Archive for moon

“Shtey ikh mir in ayn vinkele” Performed by Itka Factorovich Sol

Posted in Main Collection with tags , , , , , , , , , , , , , , , , , , , , , , , , , , , , , , , on May 29, 2017 by yiddishsong

 

 

Commentary by Itzik Gottesman.

This week’s Yiddish Song of the Week is a beautiful submission from Steve Balkin – a 1958 recording he made in Detroit on a Webcor reel to reel tape recorder of his grandmother, a wonderful singer, Itka Factorovich Sol.

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Itka Factorovich Sol (left), pictured with her younger sister Channa-Leya “Lizzie” Factorovich in the City of Chernigov, Ukraine, ca. 1910. Courtesy of Steve Balkin.

Balkin writes the following about her:

My bubbe Itka Factorovich Sol (shortened from Zolotnitsky) was from Chernigov, Ukraine (Ukrainian – Chernihiv, Yiddish – Tshernigov) but it might have been Russia then. She spoke Russian and Yiddish, and a little English. She and my zeyde Nathan Sol (Nauach Zolotnitsky), living in Neshin, migrated to Chicago in 1912 and owned and ran a fish store. Up above the fish store lived Menasha Skolnick’s sister. Later in 1955 she moved with us to Detroit. Since my mother worked, she spent a lot of time raising me. She kept a kosher house, sang a lot of lullabies, and was a great baker and cook.  I still have the taste of her taiglach (small, knotted pastries boiled in honey) on my tongue. 

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Itka Factorovich Sol (center) with her sisters at a party in New York City, 1948. Courtesy of Steve Balkin.

This is yet another Yiddish song about a drunk who has a conversation with the moon and beats his wife. (See: “Ekh zits mir in shenkl” [“I sit in the tavern”] sung by Michael Alpert on the CD The Upward Flight: The Musical World of S. An-sky and the commentary there.) In fact the number of Yiddish songs about drunks is large enough to form its own section – “Shikurim-lider” – in Folklor-lider vol. 2, Moscow, 1936.

In this song the singer refers to the “monopol”. The liquor store in Russia under the Czar was referred to as the “monopol”, since the Czarist regime had full control over it.

I found two textual variants of this song, and screen shots of them are included at the end of the post. “Epes tut mir mayn harts zogn” is found in Skuditski/Viner Folklor-lider Moscow, 1933, page 141, #12. “Monopol, monopol” is in Skuditski/Viner Folklor-lider, vol. 2 , Moscow 1936, page 263-264, #5.

The last line in Sol’s version “…un lozt mir gornit oys” – “…and does not leave me out” – doesn’t quite fit if I understand it right. In these two other versions there are alternate lines which fit better. “Zi lozt mir afile eyn tropn. In gantsn gist zi dos oys” – “She doesn’t leave me a drop. She pours the whole thing out” (in “Monopol, monopol”).  “Oy gevald ikh halt dos nit oys” – “Oy, help, I can’t stand it” (in “Epes tut mir mayn harts zogn”)

Thanks to David Braun for assistance with the Yiddish text.

 

Shtey ikh mir in ayn [=a] vinkele
eyner aleyn.
In mayne oygn iz mir finster;
ze nit vuhin tsu geyn.

Shiker iz di gantse velt.
S’zet zikh (?) dokh aleyn
un di veg iz mir farshtelt.
Ikh ze nit vuhin ikh gey.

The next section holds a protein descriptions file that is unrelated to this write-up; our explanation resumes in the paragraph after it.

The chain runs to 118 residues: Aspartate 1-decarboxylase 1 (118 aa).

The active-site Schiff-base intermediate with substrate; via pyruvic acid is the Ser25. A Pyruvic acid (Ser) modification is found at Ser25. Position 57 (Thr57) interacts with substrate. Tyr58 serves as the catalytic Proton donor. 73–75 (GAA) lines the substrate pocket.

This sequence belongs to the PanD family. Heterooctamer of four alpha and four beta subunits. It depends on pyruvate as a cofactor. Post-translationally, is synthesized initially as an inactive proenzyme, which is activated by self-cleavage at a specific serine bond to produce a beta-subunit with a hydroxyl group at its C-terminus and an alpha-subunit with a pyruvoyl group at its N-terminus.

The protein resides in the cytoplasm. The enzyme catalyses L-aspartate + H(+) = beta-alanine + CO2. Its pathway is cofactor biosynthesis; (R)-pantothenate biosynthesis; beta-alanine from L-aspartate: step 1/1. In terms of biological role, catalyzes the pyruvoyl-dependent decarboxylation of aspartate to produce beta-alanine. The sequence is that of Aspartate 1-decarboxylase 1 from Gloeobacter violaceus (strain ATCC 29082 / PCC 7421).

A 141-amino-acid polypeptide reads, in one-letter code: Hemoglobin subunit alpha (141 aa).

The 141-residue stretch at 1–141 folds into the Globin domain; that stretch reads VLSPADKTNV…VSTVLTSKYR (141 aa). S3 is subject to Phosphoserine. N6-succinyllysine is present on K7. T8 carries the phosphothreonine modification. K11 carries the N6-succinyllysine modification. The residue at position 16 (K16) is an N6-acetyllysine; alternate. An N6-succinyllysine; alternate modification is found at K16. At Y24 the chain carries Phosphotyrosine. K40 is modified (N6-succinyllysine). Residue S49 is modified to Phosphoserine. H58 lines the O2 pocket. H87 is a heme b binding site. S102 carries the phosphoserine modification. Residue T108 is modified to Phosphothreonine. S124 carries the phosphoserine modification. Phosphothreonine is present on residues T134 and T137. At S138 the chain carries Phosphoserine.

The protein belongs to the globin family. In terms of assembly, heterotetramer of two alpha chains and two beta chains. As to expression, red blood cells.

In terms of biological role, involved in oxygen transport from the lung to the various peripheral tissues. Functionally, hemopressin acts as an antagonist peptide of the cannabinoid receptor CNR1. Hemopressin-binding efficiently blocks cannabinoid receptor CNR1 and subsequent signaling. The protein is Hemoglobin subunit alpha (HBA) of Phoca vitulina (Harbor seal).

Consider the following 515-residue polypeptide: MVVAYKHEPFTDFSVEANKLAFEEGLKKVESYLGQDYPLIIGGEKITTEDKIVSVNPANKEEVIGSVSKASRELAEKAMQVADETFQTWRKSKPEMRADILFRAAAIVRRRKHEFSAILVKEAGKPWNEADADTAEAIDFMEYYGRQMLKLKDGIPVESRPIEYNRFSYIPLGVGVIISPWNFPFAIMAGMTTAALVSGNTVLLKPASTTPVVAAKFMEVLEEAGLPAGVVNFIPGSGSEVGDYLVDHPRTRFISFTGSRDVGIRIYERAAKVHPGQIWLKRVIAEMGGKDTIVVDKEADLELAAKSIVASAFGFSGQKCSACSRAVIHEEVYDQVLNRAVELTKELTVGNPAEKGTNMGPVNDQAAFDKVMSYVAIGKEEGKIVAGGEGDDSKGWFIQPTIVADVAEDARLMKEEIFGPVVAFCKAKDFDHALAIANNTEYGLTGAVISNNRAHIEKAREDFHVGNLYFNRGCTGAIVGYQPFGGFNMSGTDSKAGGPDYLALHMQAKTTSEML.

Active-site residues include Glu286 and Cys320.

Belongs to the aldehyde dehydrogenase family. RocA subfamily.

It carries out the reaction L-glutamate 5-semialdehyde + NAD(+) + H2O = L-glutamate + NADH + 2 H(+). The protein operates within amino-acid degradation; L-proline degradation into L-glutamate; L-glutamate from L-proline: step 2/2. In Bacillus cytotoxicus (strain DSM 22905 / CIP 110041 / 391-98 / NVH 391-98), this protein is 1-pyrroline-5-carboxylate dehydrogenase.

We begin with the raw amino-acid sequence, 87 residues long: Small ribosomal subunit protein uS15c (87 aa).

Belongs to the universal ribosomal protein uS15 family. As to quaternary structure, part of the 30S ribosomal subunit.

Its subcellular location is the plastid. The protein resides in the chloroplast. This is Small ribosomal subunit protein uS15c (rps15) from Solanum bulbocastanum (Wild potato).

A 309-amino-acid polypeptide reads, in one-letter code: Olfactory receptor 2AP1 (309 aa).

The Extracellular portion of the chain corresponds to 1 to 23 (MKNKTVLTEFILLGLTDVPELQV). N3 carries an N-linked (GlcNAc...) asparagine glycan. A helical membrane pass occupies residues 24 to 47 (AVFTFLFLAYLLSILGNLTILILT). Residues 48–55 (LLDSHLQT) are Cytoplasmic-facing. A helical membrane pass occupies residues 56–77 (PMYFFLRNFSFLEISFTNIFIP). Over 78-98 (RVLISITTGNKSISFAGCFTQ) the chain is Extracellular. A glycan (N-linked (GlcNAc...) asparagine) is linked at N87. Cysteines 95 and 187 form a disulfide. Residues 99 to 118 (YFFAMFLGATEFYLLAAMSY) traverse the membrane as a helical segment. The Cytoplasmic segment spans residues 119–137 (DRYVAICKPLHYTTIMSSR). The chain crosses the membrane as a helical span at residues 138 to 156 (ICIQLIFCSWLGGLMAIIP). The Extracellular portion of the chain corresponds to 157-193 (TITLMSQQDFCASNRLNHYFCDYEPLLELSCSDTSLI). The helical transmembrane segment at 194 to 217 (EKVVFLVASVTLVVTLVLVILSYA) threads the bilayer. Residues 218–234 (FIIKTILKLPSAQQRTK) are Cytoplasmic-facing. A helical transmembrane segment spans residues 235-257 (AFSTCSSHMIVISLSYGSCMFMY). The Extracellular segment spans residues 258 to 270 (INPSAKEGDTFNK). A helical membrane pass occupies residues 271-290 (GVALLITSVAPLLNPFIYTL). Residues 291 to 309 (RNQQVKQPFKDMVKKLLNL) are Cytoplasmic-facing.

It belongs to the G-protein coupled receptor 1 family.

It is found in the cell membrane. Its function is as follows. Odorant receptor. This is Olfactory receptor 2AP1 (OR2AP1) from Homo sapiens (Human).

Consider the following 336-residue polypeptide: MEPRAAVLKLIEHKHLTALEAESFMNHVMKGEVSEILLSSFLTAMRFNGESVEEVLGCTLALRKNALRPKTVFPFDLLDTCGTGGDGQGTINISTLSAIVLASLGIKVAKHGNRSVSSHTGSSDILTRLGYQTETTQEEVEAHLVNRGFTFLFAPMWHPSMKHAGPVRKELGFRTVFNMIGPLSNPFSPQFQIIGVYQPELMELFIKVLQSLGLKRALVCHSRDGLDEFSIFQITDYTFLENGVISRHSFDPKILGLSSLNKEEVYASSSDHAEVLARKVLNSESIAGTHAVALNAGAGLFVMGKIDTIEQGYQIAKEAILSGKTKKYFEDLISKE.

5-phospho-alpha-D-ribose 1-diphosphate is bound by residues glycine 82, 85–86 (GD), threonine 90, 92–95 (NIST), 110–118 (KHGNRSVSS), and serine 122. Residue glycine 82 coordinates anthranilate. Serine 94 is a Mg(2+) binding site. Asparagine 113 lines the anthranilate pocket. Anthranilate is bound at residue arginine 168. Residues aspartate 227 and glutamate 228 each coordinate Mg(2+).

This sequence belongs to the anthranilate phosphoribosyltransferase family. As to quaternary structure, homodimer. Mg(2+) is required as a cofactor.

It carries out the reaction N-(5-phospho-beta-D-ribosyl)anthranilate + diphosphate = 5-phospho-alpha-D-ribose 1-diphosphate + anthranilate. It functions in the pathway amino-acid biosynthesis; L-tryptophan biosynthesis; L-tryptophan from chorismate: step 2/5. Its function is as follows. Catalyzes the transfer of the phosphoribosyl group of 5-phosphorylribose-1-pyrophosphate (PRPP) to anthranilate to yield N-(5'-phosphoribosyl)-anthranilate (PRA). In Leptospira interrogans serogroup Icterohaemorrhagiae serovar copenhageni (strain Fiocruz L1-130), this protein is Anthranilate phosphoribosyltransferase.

Ot ersht, ot ersht hot di levone geshaynt.
Zi hot azey likhtik geshaynt.
Mit a mol hot zi ir ponim farshtelt
Azey vi unter [=hinter] a vant.

Di levone vil a bisele bronfn,
A make hot zi gelt.
Hot zi zikh far mir farshemt
un hot ir ponim farshtelt.

Levone, levone, kum aher,
ikh vel dir epes zogn.
Di velt lozt zikh nokh nit oys;
Ikh ken dir an eytse gebn.

Ikh hob far dir ayn [=a] gutn plan.
Du zolst mikh nor oyshern.
Kum mit mir in monopol,
Farzetsn a por shtern.

Epes tut mir haynt mayn harts zogn
gor a naye zakh.
Ikh vil haynt mayn vayb shlogn.
Es vet zayn zeyer glaykh.

Di letste fleshl fun tsu kopnl
nemt zi bay mir aroys
un trinkt oyset biz ayn [=a] tropn
un lozt mir gor nit oys.

Just standing in a corner
all alone.
My eyes see darkness,
I don’t see where to go.

The whole world is drunk.
That everyone can see.
And the road is hidden.
I cannot see where to go.

Just now, just now the moon was shining,
She shone so brightly.
Suddenly she covered her face,
as if behind a wall.

The moon wants a little whiskey.
But money she has none.
So she was shamed before me,
and covered up her face.

“Moon, moon come over here
I want to tell you something.
The world is not coming to an end;
So let me give you some advice.

I have for you a good plan
Please hear me out.
Come with me to the “monopol”  [=liquor store]
We’ll pawn a few stars.”

Something told my heart today
something brand new.
I want to beat my wife;
that will be well deserved.

The last bottle that’s by my head
She takes away from me.
She drinks it down to the last drop
and does not leave me out.

itka1itka2itka3

“Epes tut mir mayn harts zogn” is found in Skuditski/Viner Folklor-lider Moscow, 1933, page 141 #12:

epes1epes2

“Monopol, monopol” is in Skuditski/Viner Folklor-lider, vol. 2 , Moscow 1936, page 263-264, #5:

monopol1monopol2

“Nakhtishe lider” Performed by Beyle Schaechter-Gottesman

Posted in Main Collection with tags , , , , , , , , , , , , , , , , , , , , , , , , , , on September 12, 2012 by yiddishsong

Commentary by Itzik Gottesman

The author of the text to “Nakhtishe lider”, Herz Rivkin was born Herzl Heisiner in Capresti, Bessarabia (today Moldova) in 1908, and died in a Soviet gulag, November 14, 1951. The poem is taken from  his only printed poetry collection “In shkheynishn dorf”  [From the Neighboring Village], Bucharest, 1938. Reprinted in Bucharest, 1977.